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On a rainy night she hits something and it turns out to be a boy on his bike. She takes him to the hospital and runs away and they think she is a boy. She feels guilty all summer and tells her boyfriend. He eventually convinces her to go to the police. The boy does not die. Lynne Reid Banks, Fairy Rebel , The fairy gets the colors mixed and has to do an emergency fix to make sure the baby doesn't have blue hair.
Later there is trouble with the Fairy Queen who had forbidden contact with humans. Lynne Reid Banks, the Fairy Rebel, My daughter and I believe this is the book. The name of the fairy is Tiki and she helps Jan have a baby. This makes the queen fairy very angry. Your description about the fairy using her power to create a child for a human sounds a lot like this book. The fairy is punished by the bad fairy queen for helping a human. I don't think there's anything about the human woman knowing the fairy as a child.
We do, however, get to see the child the fairy creates for the woman grow up to about the age of I read this book in the early 90's in upper elementary school. The pencil stub is out, but this Newberry winner is the best girl Crusoe tale ever, based on the true story of a Native American girl who managed to survive alone on an island off the Californian coast for 18 years. Some images which may help: There was a spate of wonderful lone child survivor stories I read growing up in the 60s and 70s Could this be The Village That Slept?
The girl is not alone -- there is a boy and also a baby, all victims of a plane crash in the Pyrenees. They find shelter in a recently deserted village, and eventually find a dog, cow, sheep, and chickens too. Their names which at first they don't remember are Lydia and Franz. They are ingenious at surviving, and after a year or two are found and rescued. Mazer, Island Keeper , , copyright. Not sure if this is it, but plot is similar to your search. Brink, Carol Ryrie, Baby Island. Re G, this is quite a long shot, because the most important detail, the fact that your heroine is alone, doesn't match, but several other things do.
In this book, 12 year old Mary and her 10 year old sister Jean are stranded on a deserted island with four babies under the age of 2 after the ship on which they were passengers begins to sink. While drifting in a lifeboat, Jean's disorganized pockets turn up a stubby pencil, among other odds and ends, and the girls discover a good supply of canned food in the lifeboat, including canned milk, which they feed to the youngest baby, Jonah. When they run aground on the island, they find things to eat like bananas, coconuts, crabs and clams. They build a teepee out of the lifeboat's sail, and ingeniously construct other things like a pram that they can pull the babies around in, and even make dishes out of coconut shells think Giligan's Island minus the idiocy.
Jean starts writing letters to their. Aunt Emma by putting them in the empty food cans and letting them float away. They discover a hermit named Mr. Peterkin living in a hut, which he somewhat reluctantly shares with them after a storm destroys the teepee. They are eventually rescued by their father and the fathers of the babies. This little gem was originally written in , and was reprinted by Scholastic Book Services in , which is when I found it. As I said, this is a long shot, but the pencil stub, the hut, the very few things and the ingenuity all match.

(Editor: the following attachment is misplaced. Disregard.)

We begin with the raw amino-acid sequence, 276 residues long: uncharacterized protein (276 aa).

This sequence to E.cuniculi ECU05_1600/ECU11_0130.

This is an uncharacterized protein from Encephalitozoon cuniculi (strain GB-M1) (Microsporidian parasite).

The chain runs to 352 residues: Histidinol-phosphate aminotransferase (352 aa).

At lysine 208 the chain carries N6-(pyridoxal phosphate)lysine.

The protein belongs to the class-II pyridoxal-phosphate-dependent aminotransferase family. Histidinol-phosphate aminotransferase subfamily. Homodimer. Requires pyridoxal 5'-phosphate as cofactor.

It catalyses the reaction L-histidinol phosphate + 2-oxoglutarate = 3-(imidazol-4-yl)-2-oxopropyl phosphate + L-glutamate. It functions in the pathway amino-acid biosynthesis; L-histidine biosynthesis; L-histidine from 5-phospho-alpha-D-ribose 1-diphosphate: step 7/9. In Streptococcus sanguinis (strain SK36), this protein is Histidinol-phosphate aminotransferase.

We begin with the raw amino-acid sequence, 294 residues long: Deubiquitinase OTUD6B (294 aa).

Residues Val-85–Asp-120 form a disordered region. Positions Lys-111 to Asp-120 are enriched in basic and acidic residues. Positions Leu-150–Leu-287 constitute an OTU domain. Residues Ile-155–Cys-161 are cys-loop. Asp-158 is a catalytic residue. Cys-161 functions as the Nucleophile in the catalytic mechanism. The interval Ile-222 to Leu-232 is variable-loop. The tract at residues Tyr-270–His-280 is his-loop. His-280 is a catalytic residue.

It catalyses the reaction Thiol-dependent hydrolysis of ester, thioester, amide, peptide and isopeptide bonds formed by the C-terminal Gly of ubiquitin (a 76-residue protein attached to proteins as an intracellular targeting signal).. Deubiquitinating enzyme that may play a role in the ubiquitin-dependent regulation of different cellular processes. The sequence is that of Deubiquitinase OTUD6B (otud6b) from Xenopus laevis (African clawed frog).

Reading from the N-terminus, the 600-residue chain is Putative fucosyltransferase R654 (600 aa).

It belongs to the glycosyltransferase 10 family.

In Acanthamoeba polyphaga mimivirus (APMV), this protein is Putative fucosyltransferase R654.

Good luck with your search! Joan Aiken, A Necklace of Raindrops , Could it be a story from the collection A Necklace of Raindrops? It has the silouette illustrations, but it's a series of short stories Elizabeth Hamilton Friermood, Circus Sequins , circa From what I remember, the girl in this book has flaming red hair, which people make fun of. She's good with horses, and somehow ends up in a circus as a bareback rider, where she makes a green dress which shows off her red hair and everyone thinks she's beautiful.
At the end of the summer, she has to decide if she should stay with the circus or go back to the country and marry her boyfriend, who had supported her through all the teasing. Maybe worth a try, anyway! Thanks for the suggestion, but I know that's not it. And I think the girl is of the year old range, not marriage material. I've been looking for this book for years i remember the girl with red hair freckles plays in the woods with her friend, barefoot has her first period talks with a southern accent written in the 60's or 70's.
Adler, Goodbye Pink Pig. Worth a shot- the girl has an unhappy home life and imagines adventures with her animal figurines. Cynthia Voight, Izzy Willy-Nilly , This is probably not the book, but there are some similarities. The girl was in a drunk-driving accident, and had to have one of her legs amputated at the knee. Have a look online and see if this is the book. Babbis Friis, Kristy's courage , A little girl has problems adjusting to school life after an automobile accidnt disfigures her and causes her to have a speech impediment I checked out those two books and neither of them are the book.